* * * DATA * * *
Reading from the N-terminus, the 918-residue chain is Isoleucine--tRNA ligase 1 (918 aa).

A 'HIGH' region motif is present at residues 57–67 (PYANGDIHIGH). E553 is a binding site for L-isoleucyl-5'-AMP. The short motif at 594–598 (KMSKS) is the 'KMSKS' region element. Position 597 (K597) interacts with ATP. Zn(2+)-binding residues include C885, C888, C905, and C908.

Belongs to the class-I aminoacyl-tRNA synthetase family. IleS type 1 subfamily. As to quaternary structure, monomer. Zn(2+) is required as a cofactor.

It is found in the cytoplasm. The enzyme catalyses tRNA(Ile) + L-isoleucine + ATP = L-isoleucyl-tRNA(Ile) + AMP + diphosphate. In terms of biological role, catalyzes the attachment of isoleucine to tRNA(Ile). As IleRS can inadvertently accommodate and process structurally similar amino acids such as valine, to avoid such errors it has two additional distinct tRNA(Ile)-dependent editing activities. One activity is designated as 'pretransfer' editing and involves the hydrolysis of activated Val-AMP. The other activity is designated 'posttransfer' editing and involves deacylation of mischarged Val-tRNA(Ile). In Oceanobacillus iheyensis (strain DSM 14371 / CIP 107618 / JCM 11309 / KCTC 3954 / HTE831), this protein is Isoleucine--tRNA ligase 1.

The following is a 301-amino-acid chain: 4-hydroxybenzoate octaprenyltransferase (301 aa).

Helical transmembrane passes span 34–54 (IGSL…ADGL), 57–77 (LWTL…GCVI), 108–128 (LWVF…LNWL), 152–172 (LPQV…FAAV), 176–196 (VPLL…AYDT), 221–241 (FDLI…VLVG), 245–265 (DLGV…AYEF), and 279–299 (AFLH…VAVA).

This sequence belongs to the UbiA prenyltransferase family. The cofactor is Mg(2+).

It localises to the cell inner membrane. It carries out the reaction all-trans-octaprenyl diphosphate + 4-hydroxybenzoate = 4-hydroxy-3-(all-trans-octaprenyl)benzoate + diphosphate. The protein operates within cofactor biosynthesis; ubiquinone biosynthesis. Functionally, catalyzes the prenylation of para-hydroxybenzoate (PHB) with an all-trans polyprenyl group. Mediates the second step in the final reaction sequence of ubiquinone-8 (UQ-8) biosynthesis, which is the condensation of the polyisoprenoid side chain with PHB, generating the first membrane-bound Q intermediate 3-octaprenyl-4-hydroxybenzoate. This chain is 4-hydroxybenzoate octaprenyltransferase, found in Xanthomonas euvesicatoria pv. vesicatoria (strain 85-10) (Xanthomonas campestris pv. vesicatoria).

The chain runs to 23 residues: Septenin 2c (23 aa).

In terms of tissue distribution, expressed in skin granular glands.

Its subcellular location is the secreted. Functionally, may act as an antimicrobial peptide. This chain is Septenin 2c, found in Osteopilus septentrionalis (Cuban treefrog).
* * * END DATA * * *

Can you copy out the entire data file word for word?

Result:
Reading from the N-terminus, the 918-residue chain is Isoleucine--tRNA ligase 1 (918 aa).

A 'HIGH' region motif is present at residues 57–67 (PYANGDIHIGH). E553 is a binding site for L-isoleucyl-5'-AMP. The short motif at 594–598 (KMSKS) is the 'KMSKS' region element. Position 597 (K597) interacts with ATP. Zn(2+)-binding residues include C885, C888, C905, and C908.

Belongs to the class-I aminoacyl-tRNA synthetase family. IleS type 1 subfamily. As to quaternary structure, monomer. Zn(2+) is required as a cofactor.

It is found in the cytoplasm. The enzyme catalyses tRNA(Ile) + L-isoleucine + ATP = L-isoleucyl-tRNA(Ile) + AMP + diphosphate. In terms of biological role, catalyzes the attachment of isoleucine to tRNA(Ile). As IleRS can inadvertently accommodate and process structurally similar amino acids such as valine, to avoid such errors it has two additional distinct tRNA(Ile)-dependent editing activities. One activity is designated as 'pretransfer' editing and involves the hydrolysis of activated Val-AMP. The other activity is designated 'posttransfer' editing and involves deacylation of mischarged Val-tRNA(Ile). In Oceanobacillus iheyensis (strain DSM 14371 / CIP 107618 / JCM 11309 / KCTC 3954 / HTE831), this protein is Isoleucine--tRNA ligase 1.

The following is a 301-amino-acid chain: 4-hydroxybenzoate octaprenyltransferase (301 aa).

Helical transmembrane passes span 34–54 (IGSL…ADGL), 57–77 (LWTL…GCVI), 108–128 (LWVF…LNWL), 152–172 (LPQV…FAAV), 176–196 (VPLL…AYDT), 221–241 (FDLI…VLVG), 245–265 (DLGV…AYEF), and 279–299 (AFLH…VAVA).

This sequence belongs to the UbiA prenyltransferase family. The cofactor is Mg(2+).

It localises to the cell inner membrane. It carries out the reaction all-trans-octaprenyl diphosphate + 4-hydroxybenzoate = 4-hydroxy-3-(all-trans-octaprenyl)benzoate + diphosphate. The protein operates within cofactor biosynthesis; ubiquinone biosynthesis. Functionally, catalyzes the prenylation of para-hydroxybenzoate (PHB) with an all-trans polyprenyl group. Mediates the second step in the final reaction sequence of ubiquinone-8 (UQ-8) biosynthesis, which is the condensation of the polyisoprenoid side chain with PHB, generating the first membrane-bound Q intermediate 3-octaprenyl-4-hydroxybenzoate. This chain is 4-hydroxybenzoate octaprenyltransferase, found in Xanthomonas euvesicatoria pv. vesicatoria (strain 85-10) (Xanthomonas campestris pv. vesicatoria).

The chain runs to 23 residues: Septenin 2c (23 aa).

In terms of tissue distribution, expressed in skin granular glands.

Its subcellular location is the secreted. Functionally, may act as an antimicrobial peptide. This chain is Septenin 2c, found in Osteopilus septentrionalis (Cuban treefrog).